It has become obvious that Washington provoked Russia into the war in Ukraine — a completely reactionary invasion that must be roundly condemned — but left Ukraine to fight it.
While the Ukrainian people have the right to defend themselves by any means necessary, the government’s alliance with the United States and Western imperialist powers undermines their defense. Many inside Ukraine are for “neutrality” and against aligning solely with US world domination.
The facts show that the US does not care about workers and farmers in Ukraine. It rejects an all-out direct military intervention against Russia, not because it could lead to World War III, but because its main objective is to significantly, if not completely, remove an international rival, Russia, from the world stage.
In addition, the restrictions on allowing Ukrainian refugees to enter the US remains, even though President Joe Biden says Ukrainians who arrive will have temporary protective status for 18 months. It hasn’t happened yet.
US policy revealed
Dan Glazebrook documented the US “bait and bleed” policy towards Russia in a recent Counterpunch article.
“The term ‘bait and bleed’,” wrote Glazebrook, “was defined by international relations theorist John Mearsheimer in 2001 as a military strategy that ‘involves causing two rivals to engage in a protracted war, so that they bleed each other white, while the baiter remains on the sideline, its military strength intact’”.
The NDS was authored by then-Secretary of Defense James Mattis in 2018, under former president Donald Trump’s administration and sets out “a clear road map … to meet the challenges posed by a re-emergence of long-term strategic competition with China and Russia,” wrote Glazebrook.
It identifies “interstate strategic competition” rather than “terrorism” as “the primary concern in US national security” today.
According to Glazebrook, “the NDS vows that ‘with our allies and partners, we will challenge competitors by maneuvering them into unfavorable positions, frustrating their efforts, precluding their options while expanding our own, and forcing them to confront conflict under adverse conditions’.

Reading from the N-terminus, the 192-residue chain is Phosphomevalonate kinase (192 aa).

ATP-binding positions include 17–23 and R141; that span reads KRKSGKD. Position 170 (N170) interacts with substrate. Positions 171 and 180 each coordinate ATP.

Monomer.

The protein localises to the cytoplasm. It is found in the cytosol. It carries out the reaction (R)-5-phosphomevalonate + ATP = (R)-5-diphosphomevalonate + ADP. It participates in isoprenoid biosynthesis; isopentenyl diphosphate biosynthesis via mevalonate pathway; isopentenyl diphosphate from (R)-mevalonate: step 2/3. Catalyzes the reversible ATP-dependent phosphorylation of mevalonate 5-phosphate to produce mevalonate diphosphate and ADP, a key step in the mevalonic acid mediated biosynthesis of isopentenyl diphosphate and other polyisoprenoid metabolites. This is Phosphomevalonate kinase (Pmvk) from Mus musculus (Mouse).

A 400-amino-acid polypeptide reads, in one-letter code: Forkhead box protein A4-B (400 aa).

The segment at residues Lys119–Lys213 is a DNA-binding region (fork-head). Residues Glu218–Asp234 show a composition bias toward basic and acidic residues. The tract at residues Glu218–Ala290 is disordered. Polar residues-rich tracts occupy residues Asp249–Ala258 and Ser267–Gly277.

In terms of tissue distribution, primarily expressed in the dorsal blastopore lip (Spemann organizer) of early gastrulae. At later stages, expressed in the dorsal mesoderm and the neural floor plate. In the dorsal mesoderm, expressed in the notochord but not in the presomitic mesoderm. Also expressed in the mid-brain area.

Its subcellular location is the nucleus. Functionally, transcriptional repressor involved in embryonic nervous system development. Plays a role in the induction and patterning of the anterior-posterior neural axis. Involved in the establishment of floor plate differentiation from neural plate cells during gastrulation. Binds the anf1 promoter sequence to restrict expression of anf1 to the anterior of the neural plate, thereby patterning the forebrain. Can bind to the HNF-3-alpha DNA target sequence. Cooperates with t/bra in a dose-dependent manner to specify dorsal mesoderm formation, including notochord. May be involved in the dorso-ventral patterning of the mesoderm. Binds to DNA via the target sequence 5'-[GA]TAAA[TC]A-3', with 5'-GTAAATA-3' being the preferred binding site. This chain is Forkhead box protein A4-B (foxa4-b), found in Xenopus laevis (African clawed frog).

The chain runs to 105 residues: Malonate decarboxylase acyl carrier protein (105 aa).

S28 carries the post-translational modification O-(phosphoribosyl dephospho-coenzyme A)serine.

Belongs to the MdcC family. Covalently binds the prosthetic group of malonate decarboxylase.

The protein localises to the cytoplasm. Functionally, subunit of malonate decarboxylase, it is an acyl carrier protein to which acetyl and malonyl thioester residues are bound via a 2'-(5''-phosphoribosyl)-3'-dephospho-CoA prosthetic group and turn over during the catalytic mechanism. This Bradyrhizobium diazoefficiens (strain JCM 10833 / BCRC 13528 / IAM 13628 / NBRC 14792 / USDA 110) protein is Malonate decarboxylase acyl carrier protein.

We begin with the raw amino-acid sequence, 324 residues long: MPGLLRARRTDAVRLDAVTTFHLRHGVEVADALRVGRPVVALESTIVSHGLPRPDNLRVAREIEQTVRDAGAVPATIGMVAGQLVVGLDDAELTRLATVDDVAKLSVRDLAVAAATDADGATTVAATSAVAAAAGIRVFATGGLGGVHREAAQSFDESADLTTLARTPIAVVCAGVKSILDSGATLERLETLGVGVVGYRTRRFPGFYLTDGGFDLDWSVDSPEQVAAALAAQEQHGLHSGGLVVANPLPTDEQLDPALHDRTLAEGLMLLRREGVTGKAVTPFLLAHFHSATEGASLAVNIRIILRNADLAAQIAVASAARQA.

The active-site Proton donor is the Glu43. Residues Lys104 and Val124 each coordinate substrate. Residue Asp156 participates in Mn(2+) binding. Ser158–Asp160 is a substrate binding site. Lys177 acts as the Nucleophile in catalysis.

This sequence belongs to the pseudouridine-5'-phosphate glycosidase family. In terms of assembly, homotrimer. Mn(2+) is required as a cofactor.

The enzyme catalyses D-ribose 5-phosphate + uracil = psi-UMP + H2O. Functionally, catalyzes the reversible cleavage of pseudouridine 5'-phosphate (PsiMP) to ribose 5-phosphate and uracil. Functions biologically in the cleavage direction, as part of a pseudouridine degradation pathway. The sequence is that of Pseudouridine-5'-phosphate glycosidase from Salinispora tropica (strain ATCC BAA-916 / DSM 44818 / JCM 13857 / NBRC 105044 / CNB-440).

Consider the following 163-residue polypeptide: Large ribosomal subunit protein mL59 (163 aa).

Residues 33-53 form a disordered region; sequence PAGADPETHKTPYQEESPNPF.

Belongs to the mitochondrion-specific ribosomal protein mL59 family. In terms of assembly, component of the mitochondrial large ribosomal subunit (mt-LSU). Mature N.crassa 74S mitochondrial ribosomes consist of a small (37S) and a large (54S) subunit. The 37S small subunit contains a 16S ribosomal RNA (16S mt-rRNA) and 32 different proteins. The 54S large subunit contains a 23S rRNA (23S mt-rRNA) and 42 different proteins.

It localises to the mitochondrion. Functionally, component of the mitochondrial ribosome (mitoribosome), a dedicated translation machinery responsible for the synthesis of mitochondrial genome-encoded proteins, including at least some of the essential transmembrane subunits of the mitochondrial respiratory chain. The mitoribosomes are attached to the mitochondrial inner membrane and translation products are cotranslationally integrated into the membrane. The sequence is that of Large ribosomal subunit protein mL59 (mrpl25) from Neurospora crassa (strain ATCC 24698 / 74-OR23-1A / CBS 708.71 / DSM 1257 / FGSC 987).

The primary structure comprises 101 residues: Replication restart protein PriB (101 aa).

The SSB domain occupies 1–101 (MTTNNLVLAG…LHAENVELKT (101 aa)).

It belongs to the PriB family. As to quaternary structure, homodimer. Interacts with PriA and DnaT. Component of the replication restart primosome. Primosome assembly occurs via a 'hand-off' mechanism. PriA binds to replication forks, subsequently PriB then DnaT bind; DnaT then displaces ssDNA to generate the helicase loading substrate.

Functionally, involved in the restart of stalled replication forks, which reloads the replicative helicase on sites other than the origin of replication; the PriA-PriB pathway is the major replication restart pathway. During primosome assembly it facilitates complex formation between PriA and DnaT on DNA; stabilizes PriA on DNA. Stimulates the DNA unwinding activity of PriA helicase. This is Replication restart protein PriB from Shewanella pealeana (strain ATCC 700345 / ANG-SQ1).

“There it is, in black and white: it is official US policy to bait Russia into conflict,” he wrote.
Mearsheimer noted in a 2015 lecture that “If you really want to wreck Russia, what you really want to do is encourage Russia to conquer Ukraine”.
“The US and the UK – the latter in particular – appear to have been taking this advice very seriously,” wrote Glazebrook.
US meddling in Afghanistan
Referring to the Soviet Invasion of Afghanistan in December 1979, Glazebrook wrote: “Until 1998, the mainstream view of US support for the anti-communist insurgency in Afghanistan throughout the 1980s was that it had been a response to the Russian invasion of December 1979.
Brzezinski told Le Nouvel Observateur that Carter had signed “the first directive for secret aid to the opponents of the pro-Soviet regime in Kabul” four months earlier.
Brzezinski wrote to Carter at the time to express that “this aid was going to induce a Soviet military intervention”. When the Soviets officially crossed the border, he wrote to Carter, saying: “We now have the opportunity of giving to the USSR its Vietnam War.”
“Indeed, for almost 10 years, Moscow had to carry on a war that was unsustainable for the regime, a conflict that brought about the demoralization and finally the breakup of the Soviet empire,” wrote Glazebrook.
“Asked whether he regretted the move, which plunged Afghanistan into a conflict which is now into its fifth decade, he replied ‘Regret what? That secret operation was an excellent idea. It had the effect of drawing the Russians into the Afghan trap and you want me to regret it?’
“Plunging the Afghan people into a half-century of devastating war was of no consequence for the likes of Brzezinski. His successors clearly have the same attitude towards Ukraine,” wrote Glazebrook.
It was not Russia alone that invaded Afghanistan, but the Soviet Union, which included Ukraine. Many Ukrainian troops took part in the invasion and suffered the “demoralisation” of war, as did all the Soviet Republics, including Ukraine.
The occupation, and the social counter-revolution led by the decisive sector of the Soviet bureaucracy (organised by the Communist Party of the USSR) from 1998‒91, led to the breakup of the Soviet Union.
This social counter-revolution overthrew the nationalised, planned economies of the Soviet Republics and restored capitalism in all of them, including Russia and Ukraine.
The Brzezinski quote brings to mind one by then-US Secretary of State Madeline Albright in 1996 on 60 Minutes.
Leslie Stahl asked Albright whether the sanctions taken against Iraq after its 1990 invasion of Kuwait were justified, given the reports that half a million children had died as a result.
Albright answered: “I think this is a very hard choice, but the price – we think the price is worth it.”
Truman and Roosevelt
Glazebrook referenced then-Senator Harry Truman’s comment to President Franklin D Roosevelt in 1941, concerning the Nazi invasion of the Soviet Union during WWII: “If we see that Germany is winning, we ought to help Russia, and if Russia is winning, we ought to help Germany, and that way let them kill as many as possible.”